Diving Into the Twisted World of Rabbits

There are many good podcasts out there to listen to. There are few however, great podcasts to listen to. The upper echelon of podcasts are reserved for those who make you tingle and really feel something rather than being a voice you listen to while driving or doing menial labor. For these reasons I believe that Rabbits is one of these great and unique podcasts that come around once in a lifetime.Now I’m not saying that no podcast will ever stand up to Rabbits. What I am saying is that it is the only podcast so far that made me pull off the road to make sure I didn’t miss a single word. Yeah thats right, I sat in the parking lot of a Burger King for an hour to listen to this thing, just to make sure that the simple action of driving didn’t take any precedence over this amazing story.

 

 

 

Rabbits starts simply enough when the best friend of podcaster Carly Parker  goes missing under mysterious circumstances. Carly recalls her friend (Yamiko Takada) “losing time” while watching a mysterious video and considers that this may be the reason behind her friend’s disappearance. It turns out that the video Yamiko was watching is much more than simply an internet anomaly. Rather, the video is a portal to a exciting worldwide game known as Rabbits, where the rewards are unknown and the consequence for losing can be death.

 

 

 

Right from the beginning I was hooked on this concept. It was new, but not necessarily original. There have been stories about reality games before, and technically these games exist in real life (think LARPing and Geocaching.) Rabbits isn’t about fitting into one of these boxes though, and takes these concepts and turns them on their heads by introducing new aspects to the game. One such aspect that I really enjoy is the tying in of the Rabbits with early video gaming.

Right from the beginning, early video games hold a spot of importance as the vehicle that moves you through the story. At the beginning Carly even explains her and her brother’s obsession with video games, and how they had almost every game system through the 80s and 90s. A lot of the games mentioned like Defender Stargate and Space Ace were titles I had never heard of, but rather than being a turn off  from the podcast, they persuaded me to to do some research into early video gaming which is much more exciting than the traditional pong and tetris that people are used to hearing about. Needless to say, I enjoyed this aspect of the podcast and it has even driven me to get my hands on some older gaming systems in real life.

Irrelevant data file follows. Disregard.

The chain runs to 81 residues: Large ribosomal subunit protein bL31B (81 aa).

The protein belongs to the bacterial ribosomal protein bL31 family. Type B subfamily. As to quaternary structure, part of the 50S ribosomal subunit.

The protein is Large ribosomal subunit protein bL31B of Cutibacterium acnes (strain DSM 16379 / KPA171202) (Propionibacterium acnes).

Beyond the unusual aspects the game focuses on, Rabbits is also a success because of its characters. The reason I like the characterization of figures in the Rabbits universe is because they aren’t tropes like stereotypical story characters are. In the case of Rabbits anybody can be a hero and anybody can be a villain depending on how you look at them. The secondary protagonist (Jones) fits into this category by being a guide through the game but also as an arbiter. He isn’t sitting in the center controlling everything, but he seems to know more than most people when it comes to the game. Equally mysterious, are characters known as The Magician (a tracker of the game) and the elusive billionaire Alan Scarpio (a rumored former winner of Rabbits.) The fact that there is a perspective third enemy in the gray clad Wardens adds another layer to the complex yet pleasing character list.

 

The real stand out concept with Rabbits though is the concept of alternate reality. Rabbits (as a game) seems to be based off an alternate theory hypothesis where contestants enter an alternate universe to play the game only to return to the normal universe later. I say this only as an avid Donnie Darko fan, where Donnie’s universe is a split from the actual universe. Donnie then must solve a puzzle to get the universes to fall back together and well, it’s complicated. Complications aside though, Rabbits feels very similar to this, and I wouldn’t be surprised if the creators took some creative liberties from Donnie Darko to form Rabbits. (Side note, if you haven’t watched Donnie Darko, it’s totally worth the watch although I’d listen to Rabbits first.)

The final thing I like about Rabbits is the replay value. I have been able to listen to rabbits again and again, and find something new every time. Things that I wouldn’t really have noticed before (such as mentions of the painting Christina’s World and Dog Lover in Hell, guess which one of those is a real painting) really jump at you upon second listen. It doesn’t matter whether they’re obscure (or made up) paintings, locations or a simple video game reference, Rabbits always has more in store.

 

The first season of Rabbits is out in its entirety now. You can listen online, or on podcasting apps such as Stitcher Radio, Podcast Republic and Apple Podcasts. Do you want to talk about this post? Subscribe to my wordpress or on the Podcast Fanatic twitter (I’ll be posting the web address later) and as usual, stay safe.

 

Rabbits

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